Pyongyang’s skyline is dominated by a £1.6 billion triangular structure that has been under construction since 1987.
But while Ryugyong Hotel holds pride of place in North Korea, it has never opened its doors or hosted a single guest.
Nicknamed the Hotel of Doom, the 105-story building would become the jewel in the capital’s tourist accommodation crown.
But grand plans for the sprawling skyscraper fell through over three decades ago when the country’s economy collapsed.
With the collapse of the Soviet Union in 1991, North Korea lost its most important trading partner and supplier of supplies.
The Ryugyong Hotel was one of the victims of the investment slump – and a year later the workers walked out.
Although it reached its full architectural height, the interior of the pyramidal structure was never completed.
It was supposed to house at least 3,000 rooms, but the bare concrete skeleton remained windowless and empty for another 16 years.
Battered by the elements for almost two decades, the building is believed to have weakened while the elevator shafts remained “crooked”.
Reputed to be the world’s tallest uninhabited building, it’s a spectacular failure for North Korea and a speck on Pyongyang’s horizon.
The hotel consists of three 328-foot sections with a 75-degree incline that converge at the top.
At its top is an eight-story cone-shaped section designed to house five revolving restaurants with panoramic views.
Instead, the “Hotel of Doom” became an eyesore to locals and a constant reminder of the country’s plight.
It finally underwent a much-needed renovation in 2008 when Egyptian developers took over the mammoth project and revitalized construction.
The Orascrom group made some cosmetic changes, including installing a series of panes of glass over every inch of the building – which is 68ft taller than The Shard in London.
North Korean officials promised to complete the hotel by 2012.
But the glass facade contributed little to further development and has since been relegated to a giant television screen on which Kim Jong-un could project his propaganda.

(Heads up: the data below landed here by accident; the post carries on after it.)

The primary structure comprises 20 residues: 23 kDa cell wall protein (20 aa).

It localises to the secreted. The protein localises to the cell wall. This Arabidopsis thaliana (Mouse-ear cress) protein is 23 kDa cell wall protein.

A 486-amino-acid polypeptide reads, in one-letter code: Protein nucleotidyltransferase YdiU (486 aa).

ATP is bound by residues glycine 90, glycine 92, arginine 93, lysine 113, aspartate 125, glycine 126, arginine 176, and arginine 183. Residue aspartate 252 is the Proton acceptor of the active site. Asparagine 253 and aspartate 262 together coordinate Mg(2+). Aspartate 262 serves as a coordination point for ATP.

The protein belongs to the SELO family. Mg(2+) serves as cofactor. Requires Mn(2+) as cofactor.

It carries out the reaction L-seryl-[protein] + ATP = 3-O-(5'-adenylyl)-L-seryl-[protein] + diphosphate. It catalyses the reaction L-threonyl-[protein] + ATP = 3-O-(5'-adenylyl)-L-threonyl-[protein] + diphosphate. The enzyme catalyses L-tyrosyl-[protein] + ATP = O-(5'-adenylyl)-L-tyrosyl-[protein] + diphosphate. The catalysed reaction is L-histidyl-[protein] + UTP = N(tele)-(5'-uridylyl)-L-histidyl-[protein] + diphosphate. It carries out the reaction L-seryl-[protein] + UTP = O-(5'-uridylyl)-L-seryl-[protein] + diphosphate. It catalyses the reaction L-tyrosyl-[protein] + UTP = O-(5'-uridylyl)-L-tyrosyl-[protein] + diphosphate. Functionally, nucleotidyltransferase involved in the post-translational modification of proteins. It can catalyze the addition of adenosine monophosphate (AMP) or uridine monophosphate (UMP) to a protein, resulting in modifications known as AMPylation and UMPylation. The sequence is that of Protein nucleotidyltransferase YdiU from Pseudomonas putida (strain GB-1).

German luxury hotel group Kempinski announced it would open partially under her management before pulling out months later.
No agreement was signed because market entry is “currently not possible”.
Plans for the long-awaited opening were put on hold in March 2013, presumably due to high construction costs.
According to media reports, the final completion of the Ryugyong Hotel would cost a further £1.6 billion – about 5 per cent of the country’s total GDP.
The architect Calvin Chua told CNN: “It’s a very iconic building, but I think it’s important to consider where it sits in relation to the overall Pyongyang urban fabric. It’s like some kind of obelisk.”
But Kim Jong-un has decided to turn the lemons into lemonade – and is now using them to fuel his political aspirations.
Over 100,000 LED screens displayed bold light shows, with government slogans and symbols taking center stage in the show.
In 2018, lighting designer Kim Yong Il created a breathtaking production of the “Hotel of Doom” that played for several hours every evening.
It also served as the backdrop for elaborate fireworks displays and performances by art groups.
But it’s far from ready for its intended function unless an overabundant investor manages to persuade Pyongyang’s city leaders.
There were rumors that construction work might be quietly going on behind the scenes.
Still, the building is still without power and there’s no sign of an expected completion date — and the hotel remains a pipe dream.